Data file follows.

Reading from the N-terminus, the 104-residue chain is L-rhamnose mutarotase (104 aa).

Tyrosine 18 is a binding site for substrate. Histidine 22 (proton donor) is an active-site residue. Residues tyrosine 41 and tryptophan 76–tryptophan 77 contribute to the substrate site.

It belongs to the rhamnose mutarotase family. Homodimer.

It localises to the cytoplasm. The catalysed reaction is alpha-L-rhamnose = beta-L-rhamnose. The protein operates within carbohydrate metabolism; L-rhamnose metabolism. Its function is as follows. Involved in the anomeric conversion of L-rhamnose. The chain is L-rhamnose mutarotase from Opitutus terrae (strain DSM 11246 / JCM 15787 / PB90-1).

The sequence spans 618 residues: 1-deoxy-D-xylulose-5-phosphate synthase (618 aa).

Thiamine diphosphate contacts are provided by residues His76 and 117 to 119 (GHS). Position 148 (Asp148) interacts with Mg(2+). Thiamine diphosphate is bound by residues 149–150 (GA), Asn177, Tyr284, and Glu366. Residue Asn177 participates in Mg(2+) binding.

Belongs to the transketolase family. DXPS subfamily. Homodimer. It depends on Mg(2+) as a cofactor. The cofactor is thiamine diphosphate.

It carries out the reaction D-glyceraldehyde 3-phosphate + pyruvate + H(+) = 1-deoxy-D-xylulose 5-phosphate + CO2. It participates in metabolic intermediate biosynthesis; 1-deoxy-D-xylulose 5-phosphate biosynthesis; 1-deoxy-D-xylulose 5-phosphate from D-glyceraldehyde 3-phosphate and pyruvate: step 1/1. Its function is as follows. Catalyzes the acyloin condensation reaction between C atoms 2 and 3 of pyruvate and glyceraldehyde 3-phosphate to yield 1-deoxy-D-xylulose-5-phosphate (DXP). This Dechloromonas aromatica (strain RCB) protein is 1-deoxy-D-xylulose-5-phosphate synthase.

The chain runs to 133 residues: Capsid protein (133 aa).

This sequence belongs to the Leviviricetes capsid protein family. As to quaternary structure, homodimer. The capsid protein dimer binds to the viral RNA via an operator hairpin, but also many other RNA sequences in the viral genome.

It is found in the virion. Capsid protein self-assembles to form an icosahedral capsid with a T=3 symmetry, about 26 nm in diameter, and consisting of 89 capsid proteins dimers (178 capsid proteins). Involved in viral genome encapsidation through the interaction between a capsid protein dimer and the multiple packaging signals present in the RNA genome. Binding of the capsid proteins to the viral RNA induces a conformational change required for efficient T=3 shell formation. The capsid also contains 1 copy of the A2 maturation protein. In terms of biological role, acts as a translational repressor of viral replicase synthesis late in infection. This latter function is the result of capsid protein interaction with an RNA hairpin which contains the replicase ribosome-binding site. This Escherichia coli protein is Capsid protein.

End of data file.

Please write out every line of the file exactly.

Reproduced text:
Reading from the N-terminus, the 104-residue chain is L-rhamnose mutarotase (104 aa).

Tyrosine 18 is a binding site for substrate. Histidine 22 (proton donor) is an active-site residue. Residues tyrosine 41 and tryptophan 76–tryptophan 77 contribute to the substrate site.

It belongs to the rhamnose mutarotase family. Homodimer.

It localises to the cytoplasm. The catalysed reaction is alpha-L-rhamnose = beta-L-rhamnose. The protein operates within carbohydrate metabolism; L-rhamnose metabolism. Its function is as follows. Involved in the anomeric conversion of L-rhamnose. The chain is L-rhamnose mutarotase from Opitutus terrae (strain DSM 11246 / JCM 15787 / PB90-1).

The sequence spans 618 residues: 1-deoxy-D-xylulose-5-phosphate synthase (618 aa).

Thiamine diphosphate contacts are provided by residues His76 and 117 to 119 (GHS). Position 148 (Asp148) interacts with Mg(2+). Thiamine diphosphate is bound by residues 149–150 (GA), Asn177, Tyr284, and Glu366. Residue Asn177 participates in Mg(2+) binding.

Belongs to the transketolase family. DXPS subfamily. Homodimer. It depends on Mg(2+) as a cofactor. The cofactor is thiamine diphosphate.

It carries out the reaction D-glyceraldehyde 3-phosphate + pyruvate + H(+) = 1-deoxy-D-xylulose 5-phosphate + CO2. It participates in metabolic intermediate biosynthesis; 1-deoxy-D-xylulose 5-phosphate biosynthesis; 1-deoxy-D-xylulose 5-phosphate from D-glyceraldehyde 3-phosphate and pyruvate: step 1/1. Its function is as follows. Catalyzes the acyloin condensation reaction between C atoms 2 and 3 of pyruvate and glyceraldehyde 3-phosphate to yield 1-deoxy-D-xylulose-5-phosphate (DXP). This Dechloromonas aromatica (strain RCB) protein is 1-deoxy-D-xylulose-5-phosphate synthase.

The chain runs to 133 residues: Capsid protein (133 aa).

This sequence belongs to the Leviviricetes capsid protein family. As to quaternary structure, homodimer. The capsid protein dimer binds to the viral RNA via an operator hairpin, but also many other RNA sequences in the viral genome.

It is found in the virion. Capsid protein self-assembles to form an icosahedral capsid with a T=3 symmetry, about 26 nm in diameter, and consisting of 89 capsid proteins dimers (178 capsid proteins). Involved in viral genome encapsidation through the interaction between a capsid protein dimer and the multiple packaging signals present in the RNA genome. Binding of the capsid proteins to the viral RNA induces a conformational change required for efficient T=3 shell formation. The capsid also contains 1 copy of the A2 maturation protein. In terms of biological role, acts as a translational repressor of viral replicase synthesis late in infection. This latter function is the result of capsid protein interaction with an RNA hairpin which contains the replicase ribosome-binding site. This Escherichia coli protein is Capsid protein.